Andrew Dadson

31 Aug - 26 Oct 2013

Installation view: RaebervonStenglin, Zürich. 2013
photo: Gunnar Meier
paint pour
31 August - 26 October 2013

RaebervonStenglin is proud to present paint pour, an exhibition of new work by Canadian artist Andrew Dadson. Pushing the parameters of painting, Dadson also tests his medium's physical and emotional limits. Paint is not only poured in his works, but scraped, spread, dripped, layered and erased as it hardens and cements, coats and obscures, changing whatever supports it in the process. Canvases are subjected to this treatment, re-stretched or solidified to the walls they lean against in an inversion of their traditional relationship; and so too are living objects: plants painted black and placed under a grow-lamp in the back gallery.

Dadson is best known for his direct interventions on landscape. His 'Lawn' and 'Yard' paintings transformed patches of outdoor space, with or without their owners' permissions, into monochrome squares with all objects therein — grass, shrubs, walls, fences and bric-a-brac — painstakingly black or whited out with plant-based paint. Such works articulate boundaries whilst changing over time. Dadson is interested in nature's ability to survive his assault; the way in which flowers and grass grow back through the black creating artworks of endless permutation and detail. Working in monochrome and in opposition to nature, Dadson's forebears stretch back to the decadent hero of J.K. Huysmans' notorious 1884 novel 'À Rebours' as well as to the artistic trajectory of Malevich, Fontana and Manzoni. Yet beneath their monochrome surfaces and at their edges, Dadson's works attest to plurality and the complexity of life.

Paint pour's title refers to the Glue Pour works Robert Smithson made directly onto land in Vancouver in 1969, a starting point for Dadson's interventions with paint on to plants. For the first time, Dadson is showing his painted vegetation in a gallery, planted directly into the gallery floor, and thus as sculpture rather than as photographic evidence. Nurtured with water and light, the plants will gradually grow through the black paint the artist has covered them in, ultimately eliminating his efforts. These will be shown in the company of his studio-based works in which oil paint flexes a muscular power, strong enough to leverage canvases from walls, expand edges and cement paintings in place. Showing the two aspects of Dadson's practice together, RaebervonStenglin lets the viewer consider his work across the breadth of its enquiry.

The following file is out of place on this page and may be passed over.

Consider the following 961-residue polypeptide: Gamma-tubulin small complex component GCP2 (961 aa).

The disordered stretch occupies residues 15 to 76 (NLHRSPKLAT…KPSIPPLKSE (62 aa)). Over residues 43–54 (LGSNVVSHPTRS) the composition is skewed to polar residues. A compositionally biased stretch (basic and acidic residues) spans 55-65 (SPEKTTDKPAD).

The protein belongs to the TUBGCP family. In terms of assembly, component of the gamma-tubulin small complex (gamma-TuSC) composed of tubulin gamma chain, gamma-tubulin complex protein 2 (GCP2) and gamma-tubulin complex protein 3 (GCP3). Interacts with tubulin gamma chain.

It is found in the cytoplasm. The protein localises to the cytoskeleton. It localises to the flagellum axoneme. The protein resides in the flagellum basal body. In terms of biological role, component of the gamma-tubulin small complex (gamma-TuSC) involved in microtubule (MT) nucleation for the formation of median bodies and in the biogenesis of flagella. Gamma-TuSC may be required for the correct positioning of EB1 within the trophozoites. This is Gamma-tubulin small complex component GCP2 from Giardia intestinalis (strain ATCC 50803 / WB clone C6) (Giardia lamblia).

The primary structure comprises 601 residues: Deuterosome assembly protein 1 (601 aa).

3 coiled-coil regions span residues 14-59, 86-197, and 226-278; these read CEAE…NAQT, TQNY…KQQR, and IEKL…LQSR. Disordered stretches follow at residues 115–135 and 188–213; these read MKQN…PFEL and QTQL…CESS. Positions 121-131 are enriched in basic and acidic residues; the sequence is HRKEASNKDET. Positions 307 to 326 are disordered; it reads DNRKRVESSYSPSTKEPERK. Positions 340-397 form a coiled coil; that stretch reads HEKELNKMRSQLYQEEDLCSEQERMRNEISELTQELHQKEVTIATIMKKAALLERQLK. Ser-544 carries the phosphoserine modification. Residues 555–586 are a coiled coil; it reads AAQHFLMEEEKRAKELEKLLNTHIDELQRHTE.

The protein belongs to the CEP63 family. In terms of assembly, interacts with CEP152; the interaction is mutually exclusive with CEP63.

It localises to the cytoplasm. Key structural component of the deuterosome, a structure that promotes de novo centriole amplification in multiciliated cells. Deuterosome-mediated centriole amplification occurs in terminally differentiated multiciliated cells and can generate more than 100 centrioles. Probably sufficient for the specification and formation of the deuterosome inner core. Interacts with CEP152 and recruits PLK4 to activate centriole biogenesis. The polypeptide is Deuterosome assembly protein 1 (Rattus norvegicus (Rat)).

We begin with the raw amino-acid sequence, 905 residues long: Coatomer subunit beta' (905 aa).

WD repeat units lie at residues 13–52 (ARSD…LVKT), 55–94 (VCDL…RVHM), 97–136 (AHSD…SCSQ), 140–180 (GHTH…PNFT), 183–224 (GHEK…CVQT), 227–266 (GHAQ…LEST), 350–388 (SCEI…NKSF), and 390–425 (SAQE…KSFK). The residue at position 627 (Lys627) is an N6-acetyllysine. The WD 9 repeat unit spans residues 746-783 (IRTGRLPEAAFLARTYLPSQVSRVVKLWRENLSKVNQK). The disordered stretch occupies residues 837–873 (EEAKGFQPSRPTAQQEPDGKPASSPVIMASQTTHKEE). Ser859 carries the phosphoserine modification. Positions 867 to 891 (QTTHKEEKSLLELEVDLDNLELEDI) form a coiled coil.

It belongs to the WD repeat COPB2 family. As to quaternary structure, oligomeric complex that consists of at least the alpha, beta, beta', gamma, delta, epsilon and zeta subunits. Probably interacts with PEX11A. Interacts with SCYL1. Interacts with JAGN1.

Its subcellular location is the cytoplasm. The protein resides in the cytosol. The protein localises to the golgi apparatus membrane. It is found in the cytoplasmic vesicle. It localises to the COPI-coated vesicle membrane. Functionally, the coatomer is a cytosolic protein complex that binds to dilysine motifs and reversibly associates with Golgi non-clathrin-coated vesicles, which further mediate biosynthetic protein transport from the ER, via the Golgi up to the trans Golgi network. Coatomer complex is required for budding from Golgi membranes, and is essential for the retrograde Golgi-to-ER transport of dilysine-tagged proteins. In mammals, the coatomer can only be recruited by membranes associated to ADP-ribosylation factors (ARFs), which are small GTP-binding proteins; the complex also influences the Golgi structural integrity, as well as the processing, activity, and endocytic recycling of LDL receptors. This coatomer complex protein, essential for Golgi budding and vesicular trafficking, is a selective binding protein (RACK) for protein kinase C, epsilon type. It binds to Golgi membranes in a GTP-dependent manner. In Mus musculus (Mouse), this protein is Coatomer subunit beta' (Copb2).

Andrew Dadson was born in 1980. Recent solo exhibitions include 'WAITED', David Kordansky Gallery, Los Angeles (2013) and 'The Brink: Andrew Dadson', Henry Art Gallery, Seattle (2012). He has also participated in solo shows and projects at the Seattle Art Museum, Seattle; Galleria Franco Noero, Torino, Italy; and the Emily Carr Institute of Art and Design, Vancouver, B.C. Group exhibitions include 'Che cosa sono le nuvole?', Opere dalla Collezione Enea Righi, Museion, Bolzano, Italy; 'Nothing to say and I am saying it', Kunstverein Freiburg, Germany; 'Without You I'm Nothing', Museum of Contemporary Art, Chicago; 'WYSIWYG', Rosenblum Collection, Paris; and 'Enacting Abstraction', Vancouver Art Gallery, Vancouver, B.C. Dadson lives and works in Vancouver, B.C.

Tags: Emily Carr, Andrew Dadson, Kazimir Malevich